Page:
Thursday, April 30, 2009
On the surface, it seems like schools and communities ought to be natural partners. Neighborhood schools are filled with kids who walk just a few blocks every day, often escorted by their parents. They are big public spaces, often next to parks that are filled with locals at night and on the weekends. Yet schools constantly say they don't see their parents enough, and neighborhood folks say schools are often aloof from the local goings-on.
I've recently come across a couple of different strategies for trying to bridge the divide. The photo above was taken in February at Reavis Elementary's Family Art Night. This school year Reavis has been hosting family events every couple of months or so, inviting parents to join their children in activities or letting parents get a taste of their children's after-school activities through a "showcase." It's been a big hit--administrators say they've never seen so many parents show up for a school-related event. In December, about 200 of them showed up in a blizzard to see their kids perform in the end-of-semester showcase. This is one of many new things happening at Reavis since it became part of Elev8 Chicago.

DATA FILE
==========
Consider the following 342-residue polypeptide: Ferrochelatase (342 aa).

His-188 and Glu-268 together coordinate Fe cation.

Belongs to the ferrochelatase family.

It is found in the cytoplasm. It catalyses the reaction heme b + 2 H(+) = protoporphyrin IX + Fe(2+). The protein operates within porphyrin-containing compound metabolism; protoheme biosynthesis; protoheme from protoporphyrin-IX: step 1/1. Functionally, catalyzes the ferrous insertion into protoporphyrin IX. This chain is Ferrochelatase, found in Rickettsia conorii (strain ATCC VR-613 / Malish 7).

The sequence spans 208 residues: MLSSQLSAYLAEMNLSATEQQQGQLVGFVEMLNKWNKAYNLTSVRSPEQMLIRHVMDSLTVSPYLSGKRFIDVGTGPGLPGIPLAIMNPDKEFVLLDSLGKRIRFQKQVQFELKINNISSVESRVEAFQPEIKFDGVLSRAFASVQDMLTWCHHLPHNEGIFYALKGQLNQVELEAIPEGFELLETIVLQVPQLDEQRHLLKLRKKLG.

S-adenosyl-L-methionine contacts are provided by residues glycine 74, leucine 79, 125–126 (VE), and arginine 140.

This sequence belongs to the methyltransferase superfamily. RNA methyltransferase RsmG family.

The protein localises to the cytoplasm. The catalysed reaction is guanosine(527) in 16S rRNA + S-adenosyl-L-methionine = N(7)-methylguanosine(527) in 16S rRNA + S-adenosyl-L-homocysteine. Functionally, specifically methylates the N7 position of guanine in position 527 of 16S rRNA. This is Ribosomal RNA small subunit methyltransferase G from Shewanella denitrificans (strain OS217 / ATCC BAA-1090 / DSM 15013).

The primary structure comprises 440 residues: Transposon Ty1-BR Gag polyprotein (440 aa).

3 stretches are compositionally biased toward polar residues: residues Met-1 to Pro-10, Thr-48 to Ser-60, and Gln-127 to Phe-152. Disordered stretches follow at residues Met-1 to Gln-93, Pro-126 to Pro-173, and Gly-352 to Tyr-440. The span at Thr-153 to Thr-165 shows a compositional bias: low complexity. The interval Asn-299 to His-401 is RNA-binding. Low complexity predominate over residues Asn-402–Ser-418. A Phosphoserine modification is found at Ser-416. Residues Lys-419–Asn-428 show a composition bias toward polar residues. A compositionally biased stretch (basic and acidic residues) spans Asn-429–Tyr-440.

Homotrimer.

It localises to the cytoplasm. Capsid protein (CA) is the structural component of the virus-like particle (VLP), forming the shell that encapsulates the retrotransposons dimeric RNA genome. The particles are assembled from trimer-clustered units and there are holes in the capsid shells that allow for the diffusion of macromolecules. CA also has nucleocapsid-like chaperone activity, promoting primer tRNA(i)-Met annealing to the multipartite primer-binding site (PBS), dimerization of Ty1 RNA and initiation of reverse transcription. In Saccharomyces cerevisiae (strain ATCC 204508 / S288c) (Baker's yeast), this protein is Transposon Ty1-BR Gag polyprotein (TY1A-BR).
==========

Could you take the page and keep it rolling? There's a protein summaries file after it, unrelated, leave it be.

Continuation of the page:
Another tack is being taken in Pilsen. Last week, about 40 principals, parent and community leaders and university representatives headed out to Itasca for an overnight planning retreat. They began the process of drawing up a five-year plan for education in Pilsen, which should help ease the transitions from one stage of education to another (like pre-K to K-12 and K-12 to college), reduce the high school dropout rate and improve adult education and job training. This group, known as the Pilsen Education Task Force, grew out of a Principals' Table that brought local school leaders together to discuss common issues.
The Reavis strategy has successfully brought formerly absent parents through the school doors, but have yet to engage them in deeper levels of partnership; in Pilsen, they've brought stakeholders together from a variety of levels, but acknowledge that parents are still under-represented.
What are other neighborhoods and schools are doing to build bridges? How's it going? Now that Reavis is getting parents inside the building, what's the next step? Should more neighborhoods be creating task forces like the one in Pilsen, or are there other ways to go here?